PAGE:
34. Reminiscence bump :cognitive hypothesis Encoding is better during periods of rapid change that are followed by stability • Adolescence and young adulthood fit this description • Memory of immigrants • Robert Schrauf and David Rubin 1998 • Shows the memory curves for two groups of immigrants • Reminiscence bumb occurs at normal age for people who emigrated early • But is shifted to 15 years later for those who emigrated later

  35. Fig. 7-5, p. 242

  36. Reminiscence bump :cultural life script hypothesis Events in a person’s life story become easier to recall when they fit the cultural life script for that person’s culture Person’s life story : • all of events that have occurred in a person’s life

  37. Reminiscence bump :cultural life script hypothesis Cultural life script : • The events that commonly occur in a particular culture • Most occur during reminiscence bump • Dorthe Berntsen and David Rubin 2004 • Asked people to list when important events in a typical person’s life usually occur • Falling in love (16 years) • College (22 years) • Marriage (27 years) • Having children (28 years)

  38. Chapter summery 6 • The following hypotheses have been proposed to explain the reminiscence bump • Life-narrative • Cognitive • Cultural life script

  39. Next 15 min จงเล่าเหตุการณ์ 911 โดยละเอียด • ท่านได้ยินเหตุการณ์ดังกล่าวครั้งแรกจากที่ไหน และกำลังทำอะไรอยู่ • ท่านรู้สึกอย่างไรกับเหตุการณ์ในขณะนั้น • ท่านทำอย่างไรเมื่อทราบเหตุการณ์ดังกล่าว

  40. Flashbulb memories The assassination of President John F. Kennedy on Nov.22,1963 The terrorist attacks of September 11, 2001 • Do you remember when you first heard about the attacks ? • How you found out ? • Where you were ? • Your initial reaction ? • What you did next ?

  41. Fig. 7-6, p. 243

  42. Flashbulb memories I remember walking into the psychology department office and hearing from a secretary that someone had crashed a plane into the World trade center. At the time , I picture a small private plane that had gone off course , but a short while later , when I called my wife from a pay phone near my classroom , she told me that the first tower of the World Trade Center had just collapsed. Shortly after that , in class , my students and I discussed what we knew about the situation and decided to cancel class for the day.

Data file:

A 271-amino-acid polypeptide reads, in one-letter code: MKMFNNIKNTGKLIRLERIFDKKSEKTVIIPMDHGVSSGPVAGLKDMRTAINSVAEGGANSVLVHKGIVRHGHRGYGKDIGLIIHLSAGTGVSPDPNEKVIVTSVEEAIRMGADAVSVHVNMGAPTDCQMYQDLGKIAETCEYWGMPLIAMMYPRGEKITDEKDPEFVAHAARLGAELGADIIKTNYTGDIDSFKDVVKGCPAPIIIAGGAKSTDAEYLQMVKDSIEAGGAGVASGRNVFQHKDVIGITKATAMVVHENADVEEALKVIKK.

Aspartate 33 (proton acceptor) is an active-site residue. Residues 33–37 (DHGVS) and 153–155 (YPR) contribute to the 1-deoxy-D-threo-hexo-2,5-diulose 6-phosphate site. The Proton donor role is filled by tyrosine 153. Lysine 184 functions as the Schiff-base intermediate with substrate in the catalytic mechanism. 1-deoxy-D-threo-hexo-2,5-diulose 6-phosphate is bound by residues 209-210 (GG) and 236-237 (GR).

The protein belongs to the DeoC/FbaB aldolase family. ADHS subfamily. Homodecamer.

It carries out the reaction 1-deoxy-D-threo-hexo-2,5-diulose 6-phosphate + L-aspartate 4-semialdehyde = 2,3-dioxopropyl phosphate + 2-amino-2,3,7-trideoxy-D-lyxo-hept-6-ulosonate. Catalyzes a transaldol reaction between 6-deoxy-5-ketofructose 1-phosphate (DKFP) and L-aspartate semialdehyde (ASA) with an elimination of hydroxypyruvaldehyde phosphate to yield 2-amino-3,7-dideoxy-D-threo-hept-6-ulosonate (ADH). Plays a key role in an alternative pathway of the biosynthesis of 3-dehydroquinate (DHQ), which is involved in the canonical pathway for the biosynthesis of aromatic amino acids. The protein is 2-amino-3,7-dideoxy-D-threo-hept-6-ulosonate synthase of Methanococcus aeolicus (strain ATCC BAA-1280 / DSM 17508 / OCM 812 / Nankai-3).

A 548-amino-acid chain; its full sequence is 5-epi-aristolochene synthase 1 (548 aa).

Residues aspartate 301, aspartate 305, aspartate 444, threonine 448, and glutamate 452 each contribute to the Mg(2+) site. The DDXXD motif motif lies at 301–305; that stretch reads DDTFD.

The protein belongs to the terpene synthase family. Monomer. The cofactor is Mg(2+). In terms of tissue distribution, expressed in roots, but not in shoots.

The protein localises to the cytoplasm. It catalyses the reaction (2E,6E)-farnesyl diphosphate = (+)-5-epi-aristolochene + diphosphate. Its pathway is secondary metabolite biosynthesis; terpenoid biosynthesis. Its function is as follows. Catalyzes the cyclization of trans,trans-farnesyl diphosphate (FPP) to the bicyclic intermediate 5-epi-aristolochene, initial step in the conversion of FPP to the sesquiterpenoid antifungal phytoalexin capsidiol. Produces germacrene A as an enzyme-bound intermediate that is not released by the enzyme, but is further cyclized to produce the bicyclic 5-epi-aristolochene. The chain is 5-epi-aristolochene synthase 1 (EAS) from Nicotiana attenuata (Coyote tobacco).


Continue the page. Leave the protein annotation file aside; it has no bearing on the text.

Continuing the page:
43. Flashbulb memories :Roger Brown and James Kulik 1977 • A person’s memory for the circumstances surrounding hearing about shocking , highly charged important events. • Not memory for the event itself • Remember for long periods of time + more details • Likened the process of forming a memory to the taking of a photograph

  44. Chapter summery 7 • Brown and Kulik proposed the term flashbulb memory to refer to a person’s memory for the circumstances surrounding hearing about shocking , highly charged , important events. • They proposed that these flashbulb memories are vivid and detailed like photographs.

  45. Flashbulb memory Brown and Kulik’s idea • The mechanism responsible for these vivid and detailed memories as a “Now Print” mechanism , as if these memories are created like a photograph that resists fading. • Problem : Accuracy ???

  46. Flashbulb memories • Check for accuracy • Compare the persons memory to reports collected immediately afterthe event. • This technique called repeated recall

  47. Repeated recall • Idea : memory changes over time • Test : compare baseline reports with later reports • Baseline report • The person’s memory is first measured immediately after a stimulus is presented or something happens • Later report • Days , months , or years later , when participants are asked to remember what had happened

  48. Repeated recall • Shown that flashbulb memories are not like photographs • Flashbulb memories change over time • Main finding : people report that memories surrounding flashbulb events are • Especially vivid • Often inaccurate • Lacking in detail

  49. Repeated recall • Ulric Neisser and N. Harsch 1992 • Asked participants how they heard about the explosion of the space shuttle Challenger that occurred in 1986 • Participants filled out a questionnaire within a day after the explosion • Then filled out the same questionnaire 2 ½ to 3 years later

  50. Fig. 7-7, p. 245